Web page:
Background: Our previous work demonstrated that the extracellular matrix protein mindin contributes to allergic airways disease. However, the role of mindin in nonallergic airways disease has not previously been explored. Objectives: We hypothesized that mindin would contribute to airways disease after inhalation of either lipopolysaccharide (LPS) or ozone. Methods: We exposed C57BL/6J and mindin-deficient (–/–) mice to aerosolized LPS (0.9 μg/m3 for 2.5 hr), saline, ozone (1 ppm for 3 hr), or filtered air (FA). All mice were evaluated 4 hr after LPS/saline 
exposure or 24 hr after ozone/FA exposure. We characterized the physiological and biological responses by analysis of airway hyperresponsiveness (AHR) with a computer-controlled small-animal ventilator (FlexiVent), inflammatory cellular recruitment, total protein in bronchoalveolar lavage fluid (BALF), proinflammatory cytokine profiling, and ex vivo bronchial ring studies. Results: After inhalation of LPS, mindin–/– mice demonstrated significantly reduced total cell and neutrophil recruitment into the airspace compared with their wild-type counterparts. Mindin–/– mice also exhibited reduced proinflammatory cytokine production and lower AHR to methacholine challenge by FlexiVent. After inhalation of ozone, mice had no detectible differences in cellular inflammation or total BALF protein dependent on mindin. However, mindin–/– mice were protected from increased proinflammatory cytokine production and AHR compared with their C57BL/6J counterparts. After ozone exposure, bronchial rings derived from mindin–/– mice demonstrated reduced constriction in response to carbachol. Conclusions: These data demonstrate that the extracellular matrix protein mindin modifies the airway response to both LPS and ozone. Our data support a conserved role of mindin in production of proinflammatory cytokines and the development of AHR in two divergent models of reactive airways disease, as well as a role of

  7. An Investigation into the Protein Composition of the Teneral Glossina morsitans morsitans Peritrophic Matrix

    PubMed Central

    Rose, Clair; Belmonte, Rodrigo; Armstrong, Stuart D.; Molyneux, Gemma; Haines, Lee R.; Lehane, Michael J.; Wastling, Jonathan; Acosta-Serrano, Alvaro

    2014-01-01

    Background Tsetse flies serve as biological vectors for several species of African trypanosomes. In order to survive, proliferate and establish a midgut infection, trypanosomes must cross the tsetse fly peritrophic matrix (PM), which is an acellular gut lining surrounding the blood meal. Crossing of this multi-layered structure occurs at least twice during parasite migration and development, but the mechanism of how trypanosomes do so is not understood. In order to better comprehend the molecular events surrounding trypanosome penetration of the tsetse PM, a mass spectrometry-based approach was applied to investigate the PM protein composition using Glossina morsitans morsitans as a model organism. Methods PMs from male teneral (young, unfed) flies were dissected, solubilised in urea/SDS buffer and the proteins precipitated with cold acetone/TCA. The PM proteins were either subjected to an in-solution tryptic digestion or fractionated on 1D SDS-PAGE, and the resulting bands digested using trypsin. The tryptic fragments from both preparations were purified and analysed by LC-MS/MS. Results Overall, nearly 300 proteins were identified from both analyses, several of those containing signature Chitin Binding Domains (CBD), including novel peritrophins and peritrophin-like glycoproteins, which are essential in maintaining PM architecture and may act as trypanosome adhesins. Furthermore, 27 proteins from the tsetse secondary endosymbiont, Sodalis glossinidius, were also identified, suggesting this bacterium is probably in close association with the tsetse PM. Conclusion To our knowledge this is the first report on the protein composition of teneral G. m. morsitans, an important vector of African trypanosomes. Further functional analyses of these proteins will lead to a better understanding of the tsetse physiology and may help identify potential molecular targets to block trypanosome development within the tsetse. PMID:24763256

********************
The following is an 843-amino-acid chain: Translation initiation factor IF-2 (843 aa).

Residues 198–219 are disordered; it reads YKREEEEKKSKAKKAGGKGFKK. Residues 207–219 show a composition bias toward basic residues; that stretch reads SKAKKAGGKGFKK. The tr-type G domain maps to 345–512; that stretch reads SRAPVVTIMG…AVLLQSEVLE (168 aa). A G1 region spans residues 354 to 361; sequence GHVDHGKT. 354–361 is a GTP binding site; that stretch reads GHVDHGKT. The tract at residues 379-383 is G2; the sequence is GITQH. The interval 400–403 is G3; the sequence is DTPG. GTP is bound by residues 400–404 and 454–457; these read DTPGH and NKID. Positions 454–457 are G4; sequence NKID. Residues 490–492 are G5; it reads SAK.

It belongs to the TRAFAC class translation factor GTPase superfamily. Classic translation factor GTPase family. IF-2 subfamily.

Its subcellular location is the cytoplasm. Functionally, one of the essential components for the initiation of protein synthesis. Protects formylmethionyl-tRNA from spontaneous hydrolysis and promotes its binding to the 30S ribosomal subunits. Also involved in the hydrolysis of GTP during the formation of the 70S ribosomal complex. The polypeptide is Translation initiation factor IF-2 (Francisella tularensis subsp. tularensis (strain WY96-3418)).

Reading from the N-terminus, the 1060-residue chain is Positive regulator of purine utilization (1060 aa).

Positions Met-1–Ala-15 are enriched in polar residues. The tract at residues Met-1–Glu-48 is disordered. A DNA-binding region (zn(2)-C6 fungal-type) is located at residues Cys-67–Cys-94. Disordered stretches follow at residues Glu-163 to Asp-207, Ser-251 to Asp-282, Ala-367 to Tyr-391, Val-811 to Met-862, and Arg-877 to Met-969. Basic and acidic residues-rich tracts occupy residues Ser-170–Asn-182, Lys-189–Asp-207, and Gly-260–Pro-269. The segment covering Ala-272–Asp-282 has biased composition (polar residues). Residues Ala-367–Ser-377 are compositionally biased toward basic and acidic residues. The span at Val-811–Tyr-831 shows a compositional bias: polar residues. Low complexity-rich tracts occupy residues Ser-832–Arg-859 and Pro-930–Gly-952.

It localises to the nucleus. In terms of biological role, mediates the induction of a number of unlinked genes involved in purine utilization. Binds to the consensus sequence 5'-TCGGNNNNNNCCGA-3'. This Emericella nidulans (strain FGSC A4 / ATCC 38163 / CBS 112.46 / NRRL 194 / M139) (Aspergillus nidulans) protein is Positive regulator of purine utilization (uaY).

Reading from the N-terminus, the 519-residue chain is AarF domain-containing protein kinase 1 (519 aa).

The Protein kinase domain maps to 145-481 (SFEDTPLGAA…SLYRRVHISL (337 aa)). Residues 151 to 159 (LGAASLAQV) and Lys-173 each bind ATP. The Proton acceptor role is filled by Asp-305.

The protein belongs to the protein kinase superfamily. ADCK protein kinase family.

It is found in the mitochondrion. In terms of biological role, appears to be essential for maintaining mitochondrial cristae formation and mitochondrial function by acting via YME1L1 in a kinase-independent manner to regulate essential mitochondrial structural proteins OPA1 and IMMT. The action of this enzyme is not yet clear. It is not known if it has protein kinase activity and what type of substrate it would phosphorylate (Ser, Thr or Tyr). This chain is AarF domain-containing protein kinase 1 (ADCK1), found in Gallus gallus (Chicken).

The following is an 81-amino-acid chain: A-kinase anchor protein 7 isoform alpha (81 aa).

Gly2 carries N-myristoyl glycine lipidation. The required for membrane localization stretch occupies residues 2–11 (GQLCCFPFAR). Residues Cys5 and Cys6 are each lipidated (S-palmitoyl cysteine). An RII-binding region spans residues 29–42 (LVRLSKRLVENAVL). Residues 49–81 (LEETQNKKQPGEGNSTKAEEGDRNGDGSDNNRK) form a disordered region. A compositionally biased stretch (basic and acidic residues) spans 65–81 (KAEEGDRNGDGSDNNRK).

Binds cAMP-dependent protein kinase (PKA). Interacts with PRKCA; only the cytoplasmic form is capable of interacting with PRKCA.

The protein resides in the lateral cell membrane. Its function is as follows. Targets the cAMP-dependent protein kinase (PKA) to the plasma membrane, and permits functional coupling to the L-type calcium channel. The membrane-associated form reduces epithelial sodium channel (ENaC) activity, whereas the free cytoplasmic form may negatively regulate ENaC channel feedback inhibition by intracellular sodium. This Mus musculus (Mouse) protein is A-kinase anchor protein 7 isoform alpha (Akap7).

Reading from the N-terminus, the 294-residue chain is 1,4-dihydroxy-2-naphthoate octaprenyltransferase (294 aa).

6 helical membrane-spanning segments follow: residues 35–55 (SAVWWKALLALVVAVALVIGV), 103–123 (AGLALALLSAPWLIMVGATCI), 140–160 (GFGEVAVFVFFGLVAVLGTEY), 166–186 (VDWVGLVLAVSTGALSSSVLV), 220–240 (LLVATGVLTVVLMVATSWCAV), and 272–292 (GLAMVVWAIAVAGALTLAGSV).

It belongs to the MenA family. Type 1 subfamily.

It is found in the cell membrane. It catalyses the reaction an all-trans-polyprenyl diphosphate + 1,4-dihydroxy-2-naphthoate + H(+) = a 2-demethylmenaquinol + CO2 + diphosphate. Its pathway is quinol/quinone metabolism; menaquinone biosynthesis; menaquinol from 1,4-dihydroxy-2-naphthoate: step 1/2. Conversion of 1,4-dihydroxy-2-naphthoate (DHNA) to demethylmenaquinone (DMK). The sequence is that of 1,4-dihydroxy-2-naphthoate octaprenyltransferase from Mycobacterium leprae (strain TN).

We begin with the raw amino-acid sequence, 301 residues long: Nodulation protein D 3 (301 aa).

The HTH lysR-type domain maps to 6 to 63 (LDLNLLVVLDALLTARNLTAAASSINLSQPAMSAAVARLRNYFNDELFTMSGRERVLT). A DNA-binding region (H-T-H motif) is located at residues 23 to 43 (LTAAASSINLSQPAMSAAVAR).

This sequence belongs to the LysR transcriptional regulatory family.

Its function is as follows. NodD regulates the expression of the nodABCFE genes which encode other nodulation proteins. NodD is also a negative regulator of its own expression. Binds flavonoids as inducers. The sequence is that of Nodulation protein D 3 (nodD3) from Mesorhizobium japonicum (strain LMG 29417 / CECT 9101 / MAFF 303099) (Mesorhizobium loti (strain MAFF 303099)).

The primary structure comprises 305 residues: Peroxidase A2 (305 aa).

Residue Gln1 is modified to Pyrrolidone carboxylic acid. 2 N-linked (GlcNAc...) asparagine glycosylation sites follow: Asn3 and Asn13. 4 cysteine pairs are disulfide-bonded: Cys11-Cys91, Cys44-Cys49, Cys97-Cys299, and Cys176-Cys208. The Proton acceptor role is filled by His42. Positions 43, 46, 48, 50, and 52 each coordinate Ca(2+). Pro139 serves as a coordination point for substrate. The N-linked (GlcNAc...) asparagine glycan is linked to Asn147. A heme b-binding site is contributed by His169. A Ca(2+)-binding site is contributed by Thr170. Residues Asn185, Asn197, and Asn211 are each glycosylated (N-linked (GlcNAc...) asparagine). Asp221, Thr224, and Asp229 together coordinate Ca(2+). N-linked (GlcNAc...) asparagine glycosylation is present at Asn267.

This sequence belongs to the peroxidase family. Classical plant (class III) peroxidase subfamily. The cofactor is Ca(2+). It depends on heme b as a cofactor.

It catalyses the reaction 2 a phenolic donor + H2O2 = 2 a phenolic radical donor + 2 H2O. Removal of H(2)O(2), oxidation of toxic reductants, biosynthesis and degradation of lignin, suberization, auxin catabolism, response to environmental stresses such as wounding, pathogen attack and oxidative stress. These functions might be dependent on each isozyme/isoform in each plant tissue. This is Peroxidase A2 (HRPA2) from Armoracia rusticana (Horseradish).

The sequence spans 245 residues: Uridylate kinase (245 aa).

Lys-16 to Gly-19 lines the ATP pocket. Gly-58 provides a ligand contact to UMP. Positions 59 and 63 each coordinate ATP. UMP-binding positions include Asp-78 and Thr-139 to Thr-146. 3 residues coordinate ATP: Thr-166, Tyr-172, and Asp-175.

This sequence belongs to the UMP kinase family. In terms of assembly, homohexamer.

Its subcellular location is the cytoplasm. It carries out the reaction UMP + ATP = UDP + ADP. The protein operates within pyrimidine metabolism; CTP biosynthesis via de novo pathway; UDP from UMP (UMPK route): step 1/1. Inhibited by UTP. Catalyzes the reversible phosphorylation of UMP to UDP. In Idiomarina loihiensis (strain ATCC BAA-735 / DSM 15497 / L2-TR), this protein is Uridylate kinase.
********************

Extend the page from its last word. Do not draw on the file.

8. An Ensemble Method with Hybrid Features to Identify Extracellular Matrix Proteins

    PubMed Central

    Yang, Runtao; Zhang, Chengjin; Gao, Rui; Zhang, Lina

    2015-01-01

    The extracellular matrix (ECM) is a dynamic composite of secreted proteins that play important roles in numerous biological processes such as tissue morphogenesis, differentiation and homeostasis. Furthermore, various diseases are caused by the dysfunction of ECM proteins. Therefore, identifying these important ECM proteins may assist in understanding related biological processes and drug development. In view of the serious imbalance in the training dataset, a Random Forest-based ensemble method with hybrid features is developed in this paper to identify ECM proteins. Hybrid features are employed by incorporating sequence composition, physicochemical properties, evolutionary and structural information. The Information Gain Ratio and Incremental Feature Selection (IGR-IFS) methods are adopted to select the optimal features. Finally, the resulting predictor termed IECMP (Identify ECM Proteins) achieves an balanced accuracy of 86.4% using the 10-fold cross-validation on the training dataset, which is much higher than results obtained by other methods (ECMPRED: 71.0%, ECMPP: 77.8%). Moreover, when tested on a common independent dataset, our method also achieves significantly improved performance over ECMPP and ECMPRED. These results indicate that IECMP is an effective method for ECM protein prediction, which has a more balanced prediction capability for positive and negative samples. It is anticipated that the proposed method will provide significant information to fully decipher the molecular mechanisms of ECM-related biological processes and discover candidate drug targets. For public access, we develop a user-friendly web server for ECM protein identification that is freely accessible at http://iecmp.weka.cc. PMID:25680094